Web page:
NYT editorial board to identify ‘wide range of threats’ to free speech, offer solutions
The New York Times editorial board in an op-ed Friday announced a project in the upcoming months where they will identify threats to free speech and offer solutions.
In an article titled “America Has a Free Speech Problem,” the Times editorial board takes aim at conservatives and liberals who they say have contributed to a decline in Americans feeling as though they can freely express their views “without fear of being shamed or shunned.”
“In large part, it’s because the political left and the right are caught in a destructive loop of condemnation and recrimination around ‘cancel culture,’” the board wrote.
“Many on the left refuse to acknowledge that cancel culture exists at all, believing that those who complain about it are offering cover for bigots to peddle hate speech. Many on the right, for all their braying about cancel culture, have embraced an even more extreme version of censoriousness as a bulwark against a rapidly changing society, with laws that would ban books, stifle teachers and discourage open discussion in classrooms.”
The board looked at a poll that showed many Americans did not feel comfortable sharing their opinion and said it will continue a series that will focus on the threats to freedom of speech and how to mitigate them.
“This editorial board plans to identify a wide range of threats to freedom of speech in the coming months, and to offer possible solutions,” they wrote.
The editorial by the Times drew swift criticism from some on the left and right sides of the political spectrum.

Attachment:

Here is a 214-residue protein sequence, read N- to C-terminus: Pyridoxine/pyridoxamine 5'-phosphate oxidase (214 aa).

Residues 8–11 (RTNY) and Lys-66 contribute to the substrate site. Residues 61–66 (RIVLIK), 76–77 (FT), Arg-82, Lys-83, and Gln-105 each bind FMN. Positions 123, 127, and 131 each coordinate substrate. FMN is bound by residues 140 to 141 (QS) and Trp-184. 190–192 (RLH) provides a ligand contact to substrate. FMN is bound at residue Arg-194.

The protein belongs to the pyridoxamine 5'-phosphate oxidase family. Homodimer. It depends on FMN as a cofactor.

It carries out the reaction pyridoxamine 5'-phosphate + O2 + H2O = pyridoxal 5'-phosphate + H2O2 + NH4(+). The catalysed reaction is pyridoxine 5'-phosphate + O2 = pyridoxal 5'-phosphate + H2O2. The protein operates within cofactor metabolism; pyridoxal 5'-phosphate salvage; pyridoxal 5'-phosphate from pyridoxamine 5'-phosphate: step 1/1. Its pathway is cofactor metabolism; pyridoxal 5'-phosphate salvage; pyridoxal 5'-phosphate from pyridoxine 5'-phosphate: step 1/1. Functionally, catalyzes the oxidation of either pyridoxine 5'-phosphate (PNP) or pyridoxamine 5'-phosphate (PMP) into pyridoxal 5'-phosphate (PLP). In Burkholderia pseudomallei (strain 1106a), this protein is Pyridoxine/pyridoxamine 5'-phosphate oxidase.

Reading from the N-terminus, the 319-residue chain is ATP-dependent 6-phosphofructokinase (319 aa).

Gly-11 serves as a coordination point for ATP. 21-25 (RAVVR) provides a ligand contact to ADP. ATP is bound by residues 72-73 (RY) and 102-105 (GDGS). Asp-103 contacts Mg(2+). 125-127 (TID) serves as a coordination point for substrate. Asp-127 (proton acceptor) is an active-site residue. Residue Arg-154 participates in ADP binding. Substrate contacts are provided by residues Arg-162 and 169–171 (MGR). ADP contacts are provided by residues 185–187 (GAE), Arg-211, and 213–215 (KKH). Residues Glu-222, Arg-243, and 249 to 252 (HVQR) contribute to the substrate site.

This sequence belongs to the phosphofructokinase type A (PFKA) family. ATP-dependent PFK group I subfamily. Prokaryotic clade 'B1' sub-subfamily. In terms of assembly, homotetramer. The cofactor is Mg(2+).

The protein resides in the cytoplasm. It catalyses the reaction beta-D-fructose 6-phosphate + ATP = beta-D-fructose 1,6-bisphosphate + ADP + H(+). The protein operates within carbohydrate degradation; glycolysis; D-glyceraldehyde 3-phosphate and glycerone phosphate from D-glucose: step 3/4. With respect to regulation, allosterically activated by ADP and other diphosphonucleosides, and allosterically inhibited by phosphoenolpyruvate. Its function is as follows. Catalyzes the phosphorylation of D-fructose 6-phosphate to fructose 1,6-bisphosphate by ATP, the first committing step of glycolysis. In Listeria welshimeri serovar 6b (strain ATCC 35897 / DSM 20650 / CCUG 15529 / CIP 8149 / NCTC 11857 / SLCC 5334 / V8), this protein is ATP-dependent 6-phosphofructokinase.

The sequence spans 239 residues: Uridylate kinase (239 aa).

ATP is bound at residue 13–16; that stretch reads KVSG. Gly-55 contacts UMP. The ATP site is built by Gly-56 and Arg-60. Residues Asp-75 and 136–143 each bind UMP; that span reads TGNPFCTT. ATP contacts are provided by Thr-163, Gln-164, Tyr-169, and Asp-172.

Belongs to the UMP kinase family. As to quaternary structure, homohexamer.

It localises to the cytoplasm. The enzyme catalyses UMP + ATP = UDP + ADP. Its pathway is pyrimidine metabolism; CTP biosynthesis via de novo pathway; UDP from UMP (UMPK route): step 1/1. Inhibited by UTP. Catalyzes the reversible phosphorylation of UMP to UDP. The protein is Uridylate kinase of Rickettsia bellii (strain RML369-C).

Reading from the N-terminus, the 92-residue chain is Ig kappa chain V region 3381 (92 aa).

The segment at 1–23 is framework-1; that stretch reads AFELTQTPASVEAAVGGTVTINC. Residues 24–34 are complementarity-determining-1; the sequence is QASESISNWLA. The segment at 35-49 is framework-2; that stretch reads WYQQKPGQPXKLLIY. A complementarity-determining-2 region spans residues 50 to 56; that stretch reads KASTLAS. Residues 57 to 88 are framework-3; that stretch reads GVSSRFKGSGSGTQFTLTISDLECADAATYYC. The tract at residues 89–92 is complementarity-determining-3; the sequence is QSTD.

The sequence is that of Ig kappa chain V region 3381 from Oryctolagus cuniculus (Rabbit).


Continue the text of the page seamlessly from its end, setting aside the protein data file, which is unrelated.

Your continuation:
Some of the backlash from the right focuses on what they see as hypocrisy by the outlet, as they believe the Times has engaged in the same behavior they denounce in the article.
“This is rather rich coming from an outlet which has effectively promoted censorship of very legitimate views regarding the reaction to the pandemic,” John Ziegler, former senior columnist for Mediaite, tweeted.
The Times also received an ample amount of backlash after it pulled an op-ed published in 2020 by Sen. Tom Cotton (R-Ark.) that called for the president to send in military troops to deal with the protests that broke out in response to George Floyd’s death.
Some also took aim at the characterizing of anti-critical race theory (CRT) laws being a form of censorship. CRT, an academic and legal theory that puts institutional racism at the center of teaching U.S. history, has become a flashpoint among people on the right over the past year.
“Hey @nytimes, whatever you think about bills/laws regulating classroom topic, they’re not a form of ‘cancel culture’ which is aimed at destroying individuals or business because people like YOU don’t like them. Don’t you dare pretend to support free speech now. Nobody’s buyin’ it,” Ross Kaminsky, a radio host, tweeted.
Some of the criticism from the left denounced the article for saying the perceived attacks on free speech are on the same moral level between the two sides.
“This is appalling. The both-sidesism of The New York Times comes out in full force from its editorial board as it equates the left criticizing hate and the right burning books. Pure moral panic,” Jeff Jarvis, a professor at The City University of New York, said.
“Let me know when the @nytimes and the @NYTimesOpinion are ready to hear from the professors who have been targeted by right wing operations like Turning Point and Campus Reform who have endured attacks and in some cases losing jobs over silencing,” Anthea Butler, a columnist for MSNBC Daily, tweeted.
Others on the left have justified the actions the Times denounced, saying freedom of speech doesn’t mean people are not allowed to seek consequences for what a person says.